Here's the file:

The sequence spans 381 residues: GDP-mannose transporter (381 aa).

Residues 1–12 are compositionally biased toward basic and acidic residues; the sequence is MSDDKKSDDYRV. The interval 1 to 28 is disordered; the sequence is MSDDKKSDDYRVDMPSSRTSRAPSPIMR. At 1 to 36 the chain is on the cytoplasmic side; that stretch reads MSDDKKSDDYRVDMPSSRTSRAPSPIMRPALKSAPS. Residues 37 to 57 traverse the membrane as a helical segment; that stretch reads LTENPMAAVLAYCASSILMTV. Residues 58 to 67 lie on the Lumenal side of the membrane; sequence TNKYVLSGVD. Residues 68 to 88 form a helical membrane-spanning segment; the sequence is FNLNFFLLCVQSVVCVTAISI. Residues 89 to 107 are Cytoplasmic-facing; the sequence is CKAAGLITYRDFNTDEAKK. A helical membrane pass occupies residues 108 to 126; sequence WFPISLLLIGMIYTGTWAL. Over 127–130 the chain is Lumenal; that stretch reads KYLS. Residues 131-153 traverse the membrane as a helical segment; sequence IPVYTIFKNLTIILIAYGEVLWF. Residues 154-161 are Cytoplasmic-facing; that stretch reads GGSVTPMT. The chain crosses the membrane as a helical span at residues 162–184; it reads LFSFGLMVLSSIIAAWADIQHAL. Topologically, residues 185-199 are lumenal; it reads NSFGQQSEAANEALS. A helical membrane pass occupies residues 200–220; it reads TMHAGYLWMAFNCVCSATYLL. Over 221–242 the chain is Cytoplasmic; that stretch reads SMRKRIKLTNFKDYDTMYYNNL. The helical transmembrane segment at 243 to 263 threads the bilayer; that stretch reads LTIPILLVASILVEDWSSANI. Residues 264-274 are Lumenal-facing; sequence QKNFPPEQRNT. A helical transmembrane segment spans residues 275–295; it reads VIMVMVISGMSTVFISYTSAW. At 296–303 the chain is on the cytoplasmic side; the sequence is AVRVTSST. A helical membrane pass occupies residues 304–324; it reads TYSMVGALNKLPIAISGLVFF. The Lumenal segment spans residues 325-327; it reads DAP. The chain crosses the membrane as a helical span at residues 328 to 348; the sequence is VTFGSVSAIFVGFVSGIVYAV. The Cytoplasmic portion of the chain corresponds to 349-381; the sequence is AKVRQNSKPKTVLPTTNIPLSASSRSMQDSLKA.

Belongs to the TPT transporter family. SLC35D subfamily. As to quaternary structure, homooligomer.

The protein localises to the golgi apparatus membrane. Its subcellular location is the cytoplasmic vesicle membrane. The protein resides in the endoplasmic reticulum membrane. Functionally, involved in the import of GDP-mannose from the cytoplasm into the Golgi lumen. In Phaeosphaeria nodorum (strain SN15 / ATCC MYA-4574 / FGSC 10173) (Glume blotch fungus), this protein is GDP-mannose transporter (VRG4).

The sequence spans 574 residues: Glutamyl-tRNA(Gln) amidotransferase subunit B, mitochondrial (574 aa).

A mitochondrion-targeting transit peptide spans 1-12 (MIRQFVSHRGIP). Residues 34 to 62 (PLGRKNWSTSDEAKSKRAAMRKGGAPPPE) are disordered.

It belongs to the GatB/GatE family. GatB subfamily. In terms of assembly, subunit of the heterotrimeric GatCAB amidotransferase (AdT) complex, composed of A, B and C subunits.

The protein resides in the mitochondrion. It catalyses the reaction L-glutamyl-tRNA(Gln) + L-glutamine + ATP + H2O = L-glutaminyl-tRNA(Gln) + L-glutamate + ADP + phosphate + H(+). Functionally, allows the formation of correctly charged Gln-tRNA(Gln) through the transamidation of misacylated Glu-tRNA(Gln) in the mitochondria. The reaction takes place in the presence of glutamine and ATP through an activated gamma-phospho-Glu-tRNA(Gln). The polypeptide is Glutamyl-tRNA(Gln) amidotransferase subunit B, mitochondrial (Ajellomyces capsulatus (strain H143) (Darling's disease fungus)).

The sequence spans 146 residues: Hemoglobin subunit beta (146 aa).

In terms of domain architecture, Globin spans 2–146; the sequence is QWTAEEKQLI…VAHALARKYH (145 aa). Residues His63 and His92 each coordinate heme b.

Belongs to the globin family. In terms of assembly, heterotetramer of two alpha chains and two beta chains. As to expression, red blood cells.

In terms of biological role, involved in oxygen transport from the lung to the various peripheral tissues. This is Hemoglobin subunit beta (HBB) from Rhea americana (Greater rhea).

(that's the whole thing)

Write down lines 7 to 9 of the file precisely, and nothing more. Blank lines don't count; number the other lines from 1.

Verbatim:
It belongs to the GatB/GatE family. GatB subfamily. In terms of assembly, subunit of the heterotrimeric GatCAB amidotransferase (AdT) complex, composed of A, B and C subunits.

The protein resides in the mitochondrion. It catalyses the reaction L-glutamyl-tRNA(Gln) + L-glutamine + ATP + H2O = L-glutaminyl-tRNA(Gln) + L-glutamate + ADP + phosphate + H(+). Functionally, allows the formation of correctly charged Gln-tRNA(Gln) through the transamidation of misacylated Glu-tRNA(Gln) in the mitochondria. The reaction takes place in the presence of glutamine and ATP through an activated gamma-phospho-Glu-tRNA(Gln). The polypeptide is Glutamyl-tRNA(Gln) amidotransferase subunit B, mitochondrial (Ajellomyces capsulatus (strain H143) (Darling's disease fungus)).

The sequence spans 146 residues: Hemoglobin subunit beta (146 aa).